Nathan my youngest grandchild of 7 grandchildren is quite a young man, a jokester and really fun to be around. While I think Nathan liked hunting in general he especially enjoyed our family hunting trips. Nathan and his big brother Jared have always had a special bond. On our hunting trips, Nathan was always by Jared’s side. After everyone left for collage, however, he was on his own. In 2013, (Nathan had just turned 14), he ended up taking a super 386 point B&C caribou and his first moose, a 46 incher. He was also drawn for a mountain goat permit in an area on the Kenai Peninsula. It was an area that I had hunted in the late 70’s. I was excited since I knew the area so well and was looking forward to hunting it again. I hoped Nathan was as excited as I was. We made plans for a mid to late September hunt.
All of my hunting friends as well as most of my sheep clients knew that August 10th, opening day of sheep season in Alaska, was my birthday. When I first arrived in Alaska and discovered this fact I thought that it was kind of cool but after sheep hunting became my obsession then I felt it was pretty special. During my first few years as a resident I only hunted sheep on the weekends so I really wasn’t in the mountains on my birthday, but in later years I would take leave and always celebrate my birthday in the majestic Alaska mountains chasing sheep.
Airplanes are a necessity for most guide businesses in Alaska. Whether it be getting clients into camp by using a flying service or as many guides do, use them to set-up and check on spike camps, fly-in supplies or for the numerous things needed done on a daily basis. You really get dependent on them. Operating in the bush in Alaska with the extreme weather conditions and bad or just short landing strips sooner or later you are going to have an accident. You may remember my first job as a guide working for Tony Lee in the story “I Can Do This” he had an accident on my first day. Another case in point is Gary Bishop, our chief pilot at the Dog Salmon River camp, was talking to one of our newly hired pilots about his personal safety record and the guy said with a cocky attitude, “I’ve never had an accident.” Gary said, “If you work off airport in the bush it’s just a matter of time.” The very next day the guy had an accident. AAA was no different than any other guide operation. On any given day during our season we would have two or three “super cubs” performing a wide variety of different tasks. We also had flying services flying our clients in or out of base camps so there was a wide range of exposure.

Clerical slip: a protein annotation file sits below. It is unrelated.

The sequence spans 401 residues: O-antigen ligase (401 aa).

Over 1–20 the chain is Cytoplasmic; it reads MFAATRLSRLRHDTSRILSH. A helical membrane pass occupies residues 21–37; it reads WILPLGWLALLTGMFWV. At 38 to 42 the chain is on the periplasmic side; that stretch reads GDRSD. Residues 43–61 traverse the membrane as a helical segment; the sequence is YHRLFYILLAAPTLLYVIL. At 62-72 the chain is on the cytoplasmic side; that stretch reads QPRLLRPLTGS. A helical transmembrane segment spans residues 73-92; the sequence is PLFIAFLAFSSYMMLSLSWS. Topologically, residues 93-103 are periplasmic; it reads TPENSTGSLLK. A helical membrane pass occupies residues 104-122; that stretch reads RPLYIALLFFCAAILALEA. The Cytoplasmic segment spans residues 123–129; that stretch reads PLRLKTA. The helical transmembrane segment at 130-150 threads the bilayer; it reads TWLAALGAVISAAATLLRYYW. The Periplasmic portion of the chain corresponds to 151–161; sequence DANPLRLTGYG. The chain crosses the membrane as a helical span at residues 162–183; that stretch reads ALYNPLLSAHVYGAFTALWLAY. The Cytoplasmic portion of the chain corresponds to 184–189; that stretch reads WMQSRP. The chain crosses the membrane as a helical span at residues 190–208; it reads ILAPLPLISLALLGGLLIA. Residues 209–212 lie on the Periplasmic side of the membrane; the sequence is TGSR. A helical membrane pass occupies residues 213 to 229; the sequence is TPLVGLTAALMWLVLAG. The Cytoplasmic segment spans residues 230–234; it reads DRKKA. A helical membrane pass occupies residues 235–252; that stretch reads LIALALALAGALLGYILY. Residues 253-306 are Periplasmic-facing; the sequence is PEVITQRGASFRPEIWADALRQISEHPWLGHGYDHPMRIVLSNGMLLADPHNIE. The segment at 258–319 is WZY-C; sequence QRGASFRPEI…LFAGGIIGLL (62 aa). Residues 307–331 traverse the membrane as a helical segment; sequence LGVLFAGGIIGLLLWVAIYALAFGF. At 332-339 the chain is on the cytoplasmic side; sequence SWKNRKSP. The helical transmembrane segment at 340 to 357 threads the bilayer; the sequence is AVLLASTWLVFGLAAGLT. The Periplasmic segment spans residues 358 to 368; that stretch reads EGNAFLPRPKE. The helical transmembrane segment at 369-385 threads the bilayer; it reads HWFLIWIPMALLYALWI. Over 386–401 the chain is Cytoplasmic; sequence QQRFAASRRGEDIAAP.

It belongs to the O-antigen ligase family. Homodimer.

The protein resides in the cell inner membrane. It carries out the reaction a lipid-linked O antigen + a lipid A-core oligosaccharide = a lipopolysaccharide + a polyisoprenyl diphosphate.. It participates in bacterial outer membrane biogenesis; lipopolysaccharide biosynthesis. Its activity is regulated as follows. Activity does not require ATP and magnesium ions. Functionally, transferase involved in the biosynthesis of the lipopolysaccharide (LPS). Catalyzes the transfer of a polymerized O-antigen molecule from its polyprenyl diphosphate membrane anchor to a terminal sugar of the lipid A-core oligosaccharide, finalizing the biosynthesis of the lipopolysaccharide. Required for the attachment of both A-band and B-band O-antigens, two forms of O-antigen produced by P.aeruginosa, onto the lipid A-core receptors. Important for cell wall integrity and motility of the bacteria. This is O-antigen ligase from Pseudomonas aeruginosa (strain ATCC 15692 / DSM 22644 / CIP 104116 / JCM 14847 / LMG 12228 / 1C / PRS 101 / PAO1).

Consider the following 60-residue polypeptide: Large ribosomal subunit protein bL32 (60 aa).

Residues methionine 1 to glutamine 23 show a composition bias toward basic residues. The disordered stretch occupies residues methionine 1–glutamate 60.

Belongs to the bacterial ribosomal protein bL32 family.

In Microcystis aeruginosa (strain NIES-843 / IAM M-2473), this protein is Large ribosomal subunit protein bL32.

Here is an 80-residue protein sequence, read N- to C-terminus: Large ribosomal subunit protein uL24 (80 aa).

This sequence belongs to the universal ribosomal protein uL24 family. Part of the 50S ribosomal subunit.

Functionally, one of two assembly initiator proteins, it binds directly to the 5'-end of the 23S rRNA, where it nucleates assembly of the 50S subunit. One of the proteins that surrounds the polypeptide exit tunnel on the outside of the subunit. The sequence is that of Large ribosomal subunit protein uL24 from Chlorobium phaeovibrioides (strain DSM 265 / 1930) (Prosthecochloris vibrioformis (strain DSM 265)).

Growing up in West Virginia in the late 40’s and 50’s, a female hunter was unheard of in our part of the woods. I’m sure there were some out there, but I never saw a single one during my hunting trips. In the late 60’s and early 70’s during the Women’s Liberation Movement, women were doing just about everything a man could do. I was all for that as long as they were capable. I have two daughters and wanted both of them to have the same opportunities as men, whether it be sports, the job market or whatever they wanted to pursue.
As Sagen opened the flap on the tent he said, “Rog, I’ve spotted five caribou on the bench across the creek and they’re coming our way! They look like bulls but with the low light I can’t tell how big they are. I don’t know if we have enough light but we should try.” I replied, “Get Rachel, I’ll turn off the stove and grab my stuff!”
I often spend time at my desk looking at old photos, reminiscing about my past hunts and the many people that I have hunted with. God has blessed me with so many good hunting buddies that I got to thinking about, “What makes a great hunting partner?”
The flying community lost a great pilot Sunday February 4, 2018 as he took his very last flight. Gary was a good friend to many and especially to those of us who knew him through AAA Alaskan Outfitters. Gary started flying for AAA in the fall of 1991. He was the chief pilot for the Dog Salmon River Camp until he retired in 2014. I personally learned so much about flying “super cubs” from Gary. He always knew he could count on me in short field landings and flying in bad winds but knew my weakness was flying in low visibility. His super cub, 645 Romeo Fox, flew about 3 MPH faster than 36 Alpha, which was good because Gary would be ahead of me and would talk me into staying focused and keeping calm in those conditions. I know he saved me more than once.
I returned to Elmendorf AFB after my remote tour at Galena during the summer of ’76 and continued my pursuit for both dall sheep and mountain goat. I still used a bow to make it more of a challenge while looking for those record book animals. I upgraded my bow to a PSE compound. Those old compounds were nothing like the new ones but I was still amazed how flat it shot. My rule was if the animal wasn’t bigger than my best I wouldn’t even make a stalk.
It’s hard to believe that February marks my second year of writing my blog. It has been fun and I thank all of you for your comments and continuous support reading my stories and sharing the site. It is now in 97 countries and almost 1200 cities. I recently added over 250 photos of animals and scenery and some from upcoming stories in the “other photo” category. You might want to check them out.
I know for some of you diehard hunters, stories about the business itself doesn’t interest you but please hang in there because I have many more hunting stories. I just want people to get a better understanding of the outfitting business.
After completing my first tour of duty at Elmendorf AFB I had no idea that I would be returning to and retiring in Alaska fifteen years later. It was a dream come true.